The inherent jurisdiction can only be exercised by the High Court so you will either need to be in the actual High Court or before a Judge who is allowed to sit temporarily as a ‘High Court’ Judge for the purposes of making such orders. This is permitted under section 9 of the Senior Courts Act 1981; such Judges are described as ‘having a section 9 ticket’.

You can get an injunction without the other side turning up to court if the matter is really urgent but in most cases the court will be keen to know what efforts you have made to let the other side know about your application. The court will need to be satisfied that the local authority have made reasonable efforts to get in touch; for example by visiting known addresses, telephoning, sending texts and/or emails.

If the parents don’t attend court, the Judge can make an injunction for a short period of time – for e.g. a week – then list another hearing to give the parents more time to attend and respond to the application.

Depending on how long ago the care proceedings were, it may also be sensible to at least inform the guardian about the application. However, it may not be necessary for the guardian to play any role in the injunction proceedings.

What should the injunction say?

Injunctive orders must be:

  • capable of enforcement and
  • must be necessary and proportionate to the risk of harm identified.

So be careful of vague orders or ones that go beyond what is needed to keep the child safe. Much will depend on the facts of the particular case before you and the risk of harm faced by the child. For example, in Birmingham City Council v Sarfraz Riaz and Others [2014] EWHC 4247 (Fam). Keehan J considered the case of Re J (A Child) [2013] EWHC 2694 (Fam) where the President observed that court had a duty to consider whether the terms of the proposed orders were fair, necessary and proportionate to the facts of the case and capable of being enforced.

Keehan J concluded in the case before him that it was appropriate in all the circumstances to make very wide injunctive orders to prevent child sexual exploitation.

The inherent jurisdiction is clearly wide and versatile enough to compass prohibiting respondents from accessing a wide geographical area. For example, consider the decision of the then President of the Family Division the late Sir Nicholas Wall, in CW & Ors v. TW & Ors [2011] EWHC 76 (Fam), who made an order banning the respondent from the country of Wiltshire ‘save for specified purposes’ .

Every injunction should have the following paragraphs included

You should read the terms of this order very carefully. You are advised to consult a solicitor as soon as possible.
An application was made on [this date] by the local authority to the Judge. The Judge heard the application in the absence of the Respondent (if applicable) and read the evidence in Schedule 1 to this order (set out what evidence the Judge considered here)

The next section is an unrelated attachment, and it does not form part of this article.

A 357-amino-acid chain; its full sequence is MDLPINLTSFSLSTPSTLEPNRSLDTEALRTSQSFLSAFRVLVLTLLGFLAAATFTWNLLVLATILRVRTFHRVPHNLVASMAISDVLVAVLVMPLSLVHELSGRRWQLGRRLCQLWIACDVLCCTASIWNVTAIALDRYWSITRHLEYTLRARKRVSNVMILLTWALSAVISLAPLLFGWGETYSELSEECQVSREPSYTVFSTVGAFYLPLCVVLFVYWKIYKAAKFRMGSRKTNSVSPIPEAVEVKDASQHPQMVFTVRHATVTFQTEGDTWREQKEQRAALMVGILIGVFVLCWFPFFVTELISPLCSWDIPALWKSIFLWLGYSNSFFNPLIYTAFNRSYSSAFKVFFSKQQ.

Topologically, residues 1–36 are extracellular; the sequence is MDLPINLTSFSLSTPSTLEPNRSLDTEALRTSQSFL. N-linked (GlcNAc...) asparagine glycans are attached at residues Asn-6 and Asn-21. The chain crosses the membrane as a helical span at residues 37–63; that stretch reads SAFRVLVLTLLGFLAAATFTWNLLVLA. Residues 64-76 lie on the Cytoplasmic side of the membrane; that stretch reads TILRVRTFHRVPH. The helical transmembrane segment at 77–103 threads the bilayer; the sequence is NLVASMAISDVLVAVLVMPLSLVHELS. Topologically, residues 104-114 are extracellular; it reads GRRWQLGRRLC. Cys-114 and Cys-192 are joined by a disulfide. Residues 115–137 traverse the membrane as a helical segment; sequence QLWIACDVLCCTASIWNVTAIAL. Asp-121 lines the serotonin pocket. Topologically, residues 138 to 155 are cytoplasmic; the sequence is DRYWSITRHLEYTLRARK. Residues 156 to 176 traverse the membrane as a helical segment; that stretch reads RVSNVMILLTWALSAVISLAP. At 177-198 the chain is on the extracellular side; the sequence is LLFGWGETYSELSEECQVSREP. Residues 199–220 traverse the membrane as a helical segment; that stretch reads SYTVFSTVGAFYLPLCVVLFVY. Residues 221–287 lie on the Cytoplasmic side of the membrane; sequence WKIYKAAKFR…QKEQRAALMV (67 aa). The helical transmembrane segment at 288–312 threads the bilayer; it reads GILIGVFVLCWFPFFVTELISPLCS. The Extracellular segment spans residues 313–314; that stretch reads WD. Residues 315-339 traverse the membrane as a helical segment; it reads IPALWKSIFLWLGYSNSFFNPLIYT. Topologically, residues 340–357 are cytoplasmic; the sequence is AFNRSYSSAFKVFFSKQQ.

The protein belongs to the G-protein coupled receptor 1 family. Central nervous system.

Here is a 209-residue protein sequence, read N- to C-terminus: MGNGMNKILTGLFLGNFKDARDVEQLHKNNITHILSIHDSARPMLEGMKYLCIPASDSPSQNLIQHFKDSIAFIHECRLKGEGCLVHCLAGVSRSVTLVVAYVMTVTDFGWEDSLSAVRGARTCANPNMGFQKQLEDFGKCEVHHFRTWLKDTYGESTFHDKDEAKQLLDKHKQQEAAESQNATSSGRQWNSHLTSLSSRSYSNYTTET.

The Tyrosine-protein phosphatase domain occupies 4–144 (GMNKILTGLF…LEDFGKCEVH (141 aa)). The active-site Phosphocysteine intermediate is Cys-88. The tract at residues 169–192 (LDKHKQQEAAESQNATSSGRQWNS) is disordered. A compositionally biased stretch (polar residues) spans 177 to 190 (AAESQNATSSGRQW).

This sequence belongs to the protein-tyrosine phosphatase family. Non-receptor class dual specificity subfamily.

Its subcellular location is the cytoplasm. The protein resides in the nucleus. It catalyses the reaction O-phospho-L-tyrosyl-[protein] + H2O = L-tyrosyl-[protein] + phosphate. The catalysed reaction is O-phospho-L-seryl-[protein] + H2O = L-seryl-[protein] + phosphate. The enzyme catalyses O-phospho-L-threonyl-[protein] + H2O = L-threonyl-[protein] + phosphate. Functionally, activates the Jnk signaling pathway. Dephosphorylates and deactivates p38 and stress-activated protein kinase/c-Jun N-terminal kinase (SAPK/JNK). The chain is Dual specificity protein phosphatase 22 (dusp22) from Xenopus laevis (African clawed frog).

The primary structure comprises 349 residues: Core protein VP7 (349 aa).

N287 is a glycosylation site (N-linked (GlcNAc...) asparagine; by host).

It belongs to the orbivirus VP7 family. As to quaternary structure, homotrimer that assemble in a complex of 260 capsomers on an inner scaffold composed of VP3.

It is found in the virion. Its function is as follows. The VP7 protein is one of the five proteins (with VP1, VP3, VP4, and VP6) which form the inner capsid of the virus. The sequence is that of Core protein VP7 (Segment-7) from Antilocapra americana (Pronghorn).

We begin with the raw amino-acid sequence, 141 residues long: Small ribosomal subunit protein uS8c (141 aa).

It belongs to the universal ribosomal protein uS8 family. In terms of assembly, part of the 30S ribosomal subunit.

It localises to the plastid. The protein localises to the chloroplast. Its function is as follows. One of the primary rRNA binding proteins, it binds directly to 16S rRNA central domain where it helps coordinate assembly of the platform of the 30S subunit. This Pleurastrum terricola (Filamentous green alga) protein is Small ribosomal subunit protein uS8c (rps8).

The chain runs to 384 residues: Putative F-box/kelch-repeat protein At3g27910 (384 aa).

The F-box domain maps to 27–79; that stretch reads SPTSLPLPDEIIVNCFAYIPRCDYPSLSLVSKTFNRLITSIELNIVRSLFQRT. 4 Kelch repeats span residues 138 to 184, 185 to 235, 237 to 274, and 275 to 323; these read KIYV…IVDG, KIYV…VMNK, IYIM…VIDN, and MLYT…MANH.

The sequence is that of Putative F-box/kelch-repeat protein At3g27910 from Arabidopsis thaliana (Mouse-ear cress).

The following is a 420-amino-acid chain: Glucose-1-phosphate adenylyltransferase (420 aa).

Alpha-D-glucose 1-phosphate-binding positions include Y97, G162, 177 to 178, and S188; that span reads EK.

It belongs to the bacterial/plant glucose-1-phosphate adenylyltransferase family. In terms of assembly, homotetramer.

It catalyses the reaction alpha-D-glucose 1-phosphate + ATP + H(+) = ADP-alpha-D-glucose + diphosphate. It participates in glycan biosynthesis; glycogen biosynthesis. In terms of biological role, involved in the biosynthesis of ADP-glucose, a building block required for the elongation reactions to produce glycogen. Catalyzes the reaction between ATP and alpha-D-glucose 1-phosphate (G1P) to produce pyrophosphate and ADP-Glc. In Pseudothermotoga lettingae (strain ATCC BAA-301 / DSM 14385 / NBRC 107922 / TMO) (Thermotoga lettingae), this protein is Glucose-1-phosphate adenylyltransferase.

Variation and discharge
The Respondent or anyone notified of this order may apply to the court at any time to vary or discharge the order (or so much of it that effects that person) but anyone wishing to do so must first inform the applicant local authority

Communication with the Court
All communications about this order should be sent to [the court that made the order]

To [the Respondent] You must obey the instructions contained in this order. If you do not, you will be guilty of contempt of court and you may be sent to prison, fined or your assets may be seized.
This penal notice is attached to the following paragraphs of this order [set out appropriate paragraphs]
Any other person who knows of this order and does anything which helps or permits the Respondent to breach the terms of this order may also be held in contempt of court and may be imprisoned, fined or have their assets seized.

Power of arrest attaching to an injunction under the inherent jurisdiction and non molestation orders

You cannot apply a power of arrest to such an injunction.  If it is breached, the local authority must apply to enforce it in the usual way, by asking the court to issue a warrant for the parent’s arrest for contempt of court. The parent will then be bought to court and asked to explain why they breached the order. This is provided for in the paragraph relating to a penal notice, set out above.

In Re FD (Inherent Jurisdiction: Power of Arrest) [2016] EWHC 2358 (Fam) Keehan J considered the relevant authorities relating to attaching a power of arrest to such an injunction and concluded that this was not permissible. He refered to the judgement of the Court of Appeal in Re G (Wardship) (Jurisdiction: Power of Arrest) [1983] 4 FLR 538 which had not been drawn to the attention of courts in previous cases and thus had been over looked.